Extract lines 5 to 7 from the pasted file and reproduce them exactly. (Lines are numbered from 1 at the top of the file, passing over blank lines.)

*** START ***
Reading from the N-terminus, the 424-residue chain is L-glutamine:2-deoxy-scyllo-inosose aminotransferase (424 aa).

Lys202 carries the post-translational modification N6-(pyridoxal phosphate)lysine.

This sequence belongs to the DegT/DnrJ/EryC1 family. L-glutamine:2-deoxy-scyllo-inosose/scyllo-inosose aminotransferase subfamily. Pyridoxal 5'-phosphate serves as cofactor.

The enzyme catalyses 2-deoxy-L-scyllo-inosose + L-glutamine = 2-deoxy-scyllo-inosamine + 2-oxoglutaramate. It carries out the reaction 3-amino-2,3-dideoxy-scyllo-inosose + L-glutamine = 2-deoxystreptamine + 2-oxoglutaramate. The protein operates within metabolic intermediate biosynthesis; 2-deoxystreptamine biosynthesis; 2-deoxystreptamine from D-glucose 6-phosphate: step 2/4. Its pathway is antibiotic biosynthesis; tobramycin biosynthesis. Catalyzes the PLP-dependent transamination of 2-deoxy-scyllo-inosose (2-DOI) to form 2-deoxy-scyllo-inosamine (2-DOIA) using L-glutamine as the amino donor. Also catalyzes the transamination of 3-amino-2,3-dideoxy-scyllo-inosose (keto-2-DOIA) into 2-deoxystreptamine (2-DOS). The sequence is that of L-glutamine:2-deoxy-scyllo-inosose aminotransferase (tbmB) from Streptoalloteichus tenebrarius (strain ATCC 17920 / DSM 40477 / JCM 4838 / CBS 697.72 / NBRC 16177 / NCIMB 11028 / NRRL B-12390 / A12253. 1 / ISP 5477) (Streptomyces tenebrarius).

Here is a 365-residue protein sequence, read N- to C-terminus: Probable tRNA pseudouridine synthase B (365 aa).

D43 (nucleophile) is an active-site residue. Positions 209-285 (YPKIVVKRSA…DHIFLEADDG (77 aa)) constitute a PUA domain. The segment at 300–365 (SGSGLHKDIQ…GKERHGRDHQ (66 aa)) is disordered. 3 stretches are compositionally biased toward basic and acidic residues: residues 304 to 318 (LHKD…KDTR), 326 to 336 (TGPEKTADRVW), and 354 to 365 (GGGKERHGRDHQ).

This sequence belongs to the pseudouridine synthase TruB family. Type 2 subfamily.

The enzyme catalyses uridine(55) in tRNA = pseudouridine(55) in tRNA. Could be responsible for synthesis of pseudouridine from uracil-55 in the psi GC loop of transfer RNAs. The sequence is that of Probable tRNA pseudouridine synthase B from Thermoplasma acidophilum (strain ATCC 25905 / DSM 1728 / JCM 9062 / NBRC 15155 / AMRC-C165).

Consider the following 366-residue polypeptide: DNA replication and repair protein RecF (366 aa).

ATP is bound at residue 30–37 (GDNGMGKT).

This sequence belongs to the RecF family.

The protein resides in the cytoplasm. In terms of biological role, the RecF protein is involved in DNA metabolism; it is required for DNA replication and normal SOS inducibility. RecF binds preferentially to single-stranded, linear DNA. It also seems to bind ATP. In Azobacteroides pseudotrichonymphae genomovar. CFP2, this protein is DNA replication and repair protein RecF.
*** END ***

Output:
Here is a 365-residue protein sequence, read N- to C-terminus: Probable tRNA pseudouridine synthase B (365 aa).

D43 (nucleophile) is an active-site residue. Positions 209-285 (YPKIVVKRSA…DHIFLEADDG (77 aa)) constitute a PUA domain. The segment at 300–365 (SGSGLHKDIQ…GKERHGRDHQ (66 aa)) is disordered. 3 stretches are compositionally biased toward basic and acidic residues: residues 304 to 318 (LHKD…KDTR), 326 to 336 (TGPEKTADRVW), and 354 to 365 (GGGKERHGRDHQ).

This sequence belongs to the pseudouridine synthase TruB family. Type 2 subfamily.